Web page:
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Post By: admin February 28 2023

Why Cryptocurrency Bookkeeping Essential?

With the rise in popularity of crypto assets around the world, one might wonder how these assets are accounted for. Crypto asset bookkeeping is an important aspect of any company's accounting. Such accounting needs to be done in compliance with the accounting standards, which are complicated in this regard. Through this article, we intend to shed light on the appropriate accounting procedures for all your cryptocurrency bookkeeping needs.

What is meant by a cryptocurrency?

To understand the accounting of cryptocurrencies, one first needs to understand what crypto currencies are. Cryptocurrencies can be defined as a type of virtual or digital currency. They work on a decentralised network-based distributed ledger system. These networks’ function using blockchain technology. These are unstable investments prone to high price volatility. Examples of cryptocurrencies include the infamous Bitcoin, Ethereum, Litecoin, Zcash, etc.

Why is bookkeeping necessary?

Bookkeeping of cryptocurrencies is important for any business, as bookkeeping helps a business evaluate its performance, summarise its transactions, and determine its sustainability. Because the IFRS does not specify any standards for accounting for cryptocurrencies in particular, accounting for them is a difficult task for accountants. Due to this reason, the accounting treatment of cryptocurrencies varies in different scenarios.

Accounting for cryptocurrencies may be done keeping the following standards and regulations in mind:

  • Inventories (IAS 2)
  • Intangible Assets (IAS 38)
  • Cash and Cash Equivalents (IAS 32)
  • Presentation of Financial Statements (IAS 1)
  • Event after the Recording Period (IAS 10)

IAS 2-Inventories

IAS 2 is applied when cryptocurrencies are held for sale in the ordinary course of business. It defines inventories as assets:

  • Held for sale in the ordinary course of business
  • In the process of production of such sale or
  • In the form of materials or supplies to be consumed in the production process or the rendering of services.

Depending on the business model of the company, crypto currency may be treated as inventory. For instance, if an entity holds an evaluation of cryptocurrency in the ordinary course of business, it will be treated as inventory.

IAS 38: Intangible Assets

According to IAS 38, intangible assets can be identifiable non-monetary assets without physical existence. An asset is considered separable if it can be separated from the entity and transferred, licensed, sold, exchanged, etc. According to this definition, cryptocurrency meets the requirements to be considered an intangible asset as it can be transferred and traded on an exchange. As they are also subject to price variations and variations in value, they are non-monetary. As a result, "intangible assets" may be the most appropriate classification for cryptocurrencies.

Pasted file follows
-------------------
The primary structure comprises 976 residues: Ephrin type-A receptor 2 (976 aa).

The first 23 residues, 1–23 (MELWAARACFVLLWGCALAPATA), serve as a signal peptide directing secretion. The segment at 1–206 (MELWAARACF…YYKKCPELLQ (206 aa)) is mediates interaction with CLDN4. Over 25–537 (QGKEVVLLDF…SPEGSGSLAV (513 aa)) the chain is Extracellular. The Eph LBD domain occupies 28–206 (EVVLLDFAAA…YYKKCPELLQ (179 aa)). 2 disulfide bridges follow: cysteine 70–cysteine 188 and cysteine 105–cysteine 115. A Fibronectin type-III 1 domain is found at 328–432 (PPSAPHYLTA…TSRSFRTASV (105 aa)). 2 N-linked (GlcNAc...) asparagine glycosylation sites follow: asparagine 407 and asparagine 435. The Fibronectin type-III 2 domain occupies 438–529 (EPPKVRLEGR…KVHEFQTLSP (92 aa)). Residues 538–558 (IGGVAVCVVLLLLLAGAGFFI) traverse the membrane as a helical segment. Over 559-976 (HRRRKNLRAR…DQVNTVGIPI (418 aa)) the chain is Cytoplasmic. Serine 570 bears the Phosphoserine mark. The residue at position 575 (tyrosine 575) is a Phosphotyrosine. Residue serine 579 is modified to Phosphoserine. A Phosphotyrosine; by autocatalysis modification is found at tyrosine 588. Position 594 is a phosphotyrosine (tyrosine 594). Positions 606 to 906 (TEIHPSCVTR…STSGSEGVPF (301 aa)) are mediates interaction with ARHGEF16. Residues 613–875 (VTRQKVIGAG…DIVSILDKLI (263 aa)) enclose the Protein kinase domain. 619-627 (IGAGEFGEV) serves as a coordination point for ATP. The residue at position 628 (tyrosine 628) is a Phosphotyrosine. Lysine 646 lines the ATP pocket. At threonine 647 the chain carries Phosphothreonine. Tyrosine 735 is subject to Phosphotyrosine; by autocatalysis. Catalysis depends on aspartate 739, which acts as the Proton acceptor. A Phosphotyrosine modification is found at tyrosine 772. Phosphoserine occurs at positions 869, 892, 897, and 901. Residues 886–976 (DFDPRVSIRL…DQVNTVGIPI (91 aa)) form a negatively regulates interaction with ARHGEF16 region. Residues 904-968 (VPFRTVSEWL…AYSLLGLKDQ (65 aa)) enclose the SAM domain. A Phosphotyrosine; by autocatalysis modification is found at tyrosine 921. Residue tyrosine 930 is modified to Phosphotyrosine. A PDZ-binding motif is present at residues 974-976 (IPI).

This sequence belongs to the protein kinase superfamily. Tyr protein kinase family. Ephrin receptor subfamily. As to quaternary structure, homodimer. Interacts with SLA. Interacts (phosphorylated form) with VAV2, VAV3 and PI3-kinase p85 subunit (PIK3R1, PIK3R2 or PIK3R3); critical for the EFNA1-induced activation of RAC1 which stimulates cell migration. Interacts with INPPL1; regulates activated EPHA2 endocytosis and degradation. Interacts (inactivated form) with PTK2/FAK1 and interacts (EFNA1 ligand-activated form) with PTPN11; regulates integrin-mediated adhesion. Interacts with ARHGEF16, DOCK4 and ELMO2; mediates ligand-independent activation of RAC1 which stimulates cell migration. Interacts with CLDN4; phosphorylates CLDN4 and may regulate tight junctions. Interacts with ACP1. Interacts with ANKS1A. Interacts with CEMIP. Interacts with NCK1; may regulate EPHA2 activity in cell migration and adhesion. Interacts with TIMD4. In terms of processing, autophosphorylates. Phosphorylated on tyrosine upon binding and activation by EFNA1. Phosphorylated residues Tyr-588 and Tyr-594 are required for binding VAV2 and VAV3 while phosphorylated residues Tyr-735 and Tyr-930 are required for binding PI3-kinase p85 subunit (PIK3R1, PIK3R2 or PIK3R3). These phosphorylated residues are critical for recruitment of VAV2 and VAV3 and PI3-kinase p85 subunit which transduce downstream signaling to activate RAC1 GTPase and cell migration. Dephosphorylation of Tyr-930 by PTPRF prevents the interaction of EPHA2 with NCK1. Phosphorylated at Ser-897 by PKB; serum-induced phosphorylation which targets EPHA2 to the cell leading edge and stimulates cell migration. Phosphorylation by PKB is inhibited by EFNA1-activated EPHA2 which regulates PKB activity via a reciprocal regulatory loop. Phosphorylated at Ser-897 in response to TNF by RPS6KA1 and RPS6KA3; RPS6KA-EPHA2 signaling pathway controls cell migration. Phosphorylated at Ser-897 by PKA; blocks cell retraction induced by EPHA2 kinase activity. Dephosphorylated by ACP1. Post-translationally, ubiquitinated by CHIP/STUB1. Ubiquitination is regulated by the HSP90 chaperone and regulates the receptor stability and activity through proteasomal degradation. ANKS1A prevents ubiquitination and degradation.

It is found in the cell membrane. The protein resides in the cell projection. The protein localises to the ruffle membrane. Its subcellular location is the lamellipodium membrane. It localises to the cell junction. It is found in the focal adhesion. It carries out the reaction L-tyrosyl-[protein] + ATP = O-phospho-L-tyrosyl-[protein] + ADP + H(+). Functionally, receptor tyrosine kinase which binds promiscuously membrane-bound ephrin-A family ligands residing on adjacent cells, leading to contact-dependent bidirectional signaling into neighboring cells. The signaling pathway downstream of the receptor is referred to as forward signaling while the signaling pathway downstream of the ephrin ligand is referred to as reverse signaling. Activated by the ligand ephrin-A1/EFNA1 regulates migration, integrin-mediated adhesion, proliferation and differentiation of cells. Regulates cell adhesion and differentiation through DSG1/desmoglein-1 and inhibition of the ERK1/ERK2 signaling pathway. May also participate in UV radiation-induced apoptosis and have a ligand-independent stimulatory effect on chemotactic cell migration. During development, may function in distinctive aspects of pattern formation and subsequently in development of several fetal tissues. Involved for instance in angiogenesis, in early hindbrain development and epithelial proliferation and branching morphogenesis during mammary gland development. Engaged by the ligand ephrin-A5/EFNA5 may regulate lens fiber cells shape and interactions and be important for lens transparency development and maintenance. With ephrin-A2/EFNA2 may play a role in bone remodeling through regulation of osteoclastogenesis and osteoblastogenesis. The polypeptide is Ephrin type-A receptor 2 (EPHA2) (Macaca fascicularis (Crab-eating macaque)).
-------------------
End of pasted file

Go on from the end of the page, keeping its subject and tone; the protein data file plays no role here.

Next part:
You can also read: What is the Future of Crypto Assets Regulation in UAE?

IAS 7: Cash and Cash Equivalents

As cryptocurrencies are digital money, one might assume that it is appropriate to classify them as cash and cash equivalents, but that is not the case as they do not meet the requirement that they "can be readily exchanged for goods or services" as defined by IAS 7. The definition of cash and cash equivalents in IAS 7 is 'short-term, highly liquid investments that are readily convertible to known amounts of cash and which are subject to an insignificant risk of change in value'. Furthermore, cryptocurrencies do not meet this definition because they are subject to high risks and price volatility.

IAS 10- events after the recording date

IAS 10 requires entities to disclose any significant non-adjustment events that occur after the reporting dates. Hence, changes in the fair value of cryptocurrencies after the reporting period need to be analysed to determine whether they are of such significance that they need to be disclosed, as these may affect the economic decisions made by the users of financial statements.

IAS 1: Presentation of Financial Statements

IAS 1 requires an entity to disclose judgements that the management has made regarding the treatment of assets held by it. In the case of cryptocurrencies, if judgements related to them have a significant impact on the financial statements, then they need to be disclosed.

Even though cryptocurrency bookkeeping is critical, there are currently no specific guidelines in place. Due to the rapidly evolving nature of and advancements in crypto assets, accountants have to use the above-mentioned regulations to the best of their judgement while bookkeeping cryptocurrencies.

How can CDA assist you?

CDA, with its experienced team, can assist you in summarizing your cryptocurrency transactions and recording them in line with the accounting standards and regulations laid out by the authority. Experts at CDA are well versed with the accounting standards and their implementation; hence, the complexity related to the bookkeeping of cryptocurrency transactions can be simplified with the bookkeeping services of CDA. CDA not only provides you with bookkeeping services but also fulfils all of your accounting and auditing needs. To know more about our services, approach our experts now.